A few years back, Hyundai Motor Company had a family-orientated SUV wagon named the Tucson complementing their range of family sedans. The Tucson was fairly popular, if somewhat oddly styled, and was in essence a cheap and cheerful people mover. A diesel engine option ensured frugal running, while a decent ride offered comfort along with the economy.
In 2010, however, the Tucson was dropped to be replaced by the very successful iX35, which was destined to become a very significant player in the small SUV category – the second best seller in the country, in fact. From the outset the ix35 was a whole new ball game for Hyundai, with refinement, styling, and performance right out of the earlier Tucson’s league.
Now the wheel has now turned a full circle. Last year saw the release of a new and highly refined Tucson SUV wagon actually replacing the ix35. Hyundai claim that the new Tucson is a bigger, better, and more sophisticated unit than the ix35 it’s replacing, and these are big claims indeed given the success of the former vehicle. Still, one portion of this claim is very easy to verify – the new size.
Looking like a smaller version of the top-shelf Santa Fe SUV, the new Tucson is 65mm longer and 25mm wider than the ix35, and rides on a 30mm longer wheel base. These larger dimensions are somewhat disguised though, thanks to the svelte external design.
Within the Tucson the extra room is instantly apparent. There’s more room up front, and the rear seat passengers are particularly well catered for with ample leg and head room, and plenty of comfort including their own air-conditioning system.
Hyundai offer some excellent engine choices with no less than three petrol versions (one turbo charged) available as well as a 2.0L turbo diesel. The drive trains include both manual and auto transmissions plus front or AWD across the range, which commences with the base Active, to ActiveX, Elite and the top-shelf Highlander.
The four-cylinder 2.0L turbo diesel was the engine powering the reviewed Tucson Elite with its six-speed auto gear box. The direct-injection diesel with its 136kW of power and 400Nm of torque was as smooth as silk throughout, amply powerful for any task required of it and had both power and torque to spare. The road manners were top shelf and within the cabin, in the Hyundai tradition, there were plenty of features.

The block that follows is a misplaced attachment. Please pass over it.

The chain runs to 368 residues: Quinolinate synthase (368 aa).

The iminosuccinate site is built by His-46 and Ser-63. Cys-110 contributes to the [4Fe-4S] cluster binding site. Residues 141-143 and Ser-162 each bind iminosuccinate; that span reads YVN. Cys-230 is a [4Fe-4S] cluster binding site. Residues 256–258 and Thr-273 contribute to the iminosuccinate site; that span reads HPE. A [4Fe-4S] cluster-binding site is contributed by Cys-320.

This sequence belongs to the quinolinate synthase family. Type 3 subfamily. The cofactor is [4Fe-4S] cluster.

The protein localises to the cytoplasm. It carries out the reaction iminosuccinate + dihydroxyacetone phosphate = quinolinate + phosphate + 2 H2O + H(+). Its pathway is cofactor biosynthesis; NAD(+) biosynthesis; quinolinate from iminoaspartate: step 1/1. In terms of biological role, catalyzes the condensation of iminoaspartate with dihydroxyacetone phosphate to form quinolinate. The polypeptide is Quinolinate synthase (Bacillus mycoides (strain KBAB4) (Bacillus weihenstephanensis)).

Hyundai make a point of providing modern as tomorrow autos, and the Elite sported an electric driver’s seat, dual climate air (naturally), electric park brake, 8” multi-function touch screen, an auto-opening power tailgate, side mirror indicators, a brilliant rear view camera, rear park sensors, Bluetooth phone and audio, projector beam headlights, multi-function steering wheel with audio controls and cruise control buttons, rain sensing wipers and alloy wheels keeping the rubber on the road.
The Tucson’s interior has its share of plastic, like many of its kind, but sported nicely contrasting colour tonings with a dash layout that blended simplicity and a high degrees of functionality very smoothly. It’s a shift forward from the ix35, which was certainly not lacking in features or finish by any standard.
Likely aimed at family drivers, the wagon has that elusive ‘just right’ feel about it, which a lot of vehicles don’t achieve. SUVs offer high seating, ample all round visibility and great luggage space without without rear seating folded, and the Tucson stays within the concept. The rear cargo area is 488L minimum with the rear seat upright, and 1478L when the rear seat is folded flat.
I found the Tucson’s driving position decently high yet surprisingly car-like. Hyundai went to considerable trouble to fine tune the Tucson’s MacPherson strut front suspension, rear multi-link assembly to cope with our less than perfect road systems, and trialled over 100 different suspension tunings to come up with the final set-up. Consequently, it takes a considerable pot hole or series of corrugations to affect the Tucson’s occupants. And thanks to the ultra-smooth turbo diesel, it’s certainly no slouch on the bitumen or picking its way along a rough, unmade road.
Tucsons come with safety features such as hill start and descent controls, traction and stability control, brake force distribution, six air bags, and seat belt pre-tensioners. The fuel consumption is rated around the 6.5L per 100km mark (I achieved 7.8 in a country/city four-day session), and the warranty is five-year unlimited kilometres while towing ratings are listed as 1600kg braked and 750kg unbraked. That’s plenty for a lot of boat or camper tailer owners.
With the upsizing from the ix35, the extra refinement and features along with a near-perfect engine/gear box/suspension set-up, the Tucson is going to give rivals such as the Mazda CX5, Toyota Rav 4, Kia Sportage, and Nissan X-Trail a run for their money.
|While the ix35 was very good, the Tucson moves into new territory and easily takes up where the ix35 left||off. For the family looking for a great all-round vehicle, with plenty of room for some cargo, decent towing capacity and all the comfort in the world, this one is hard hard to beat.|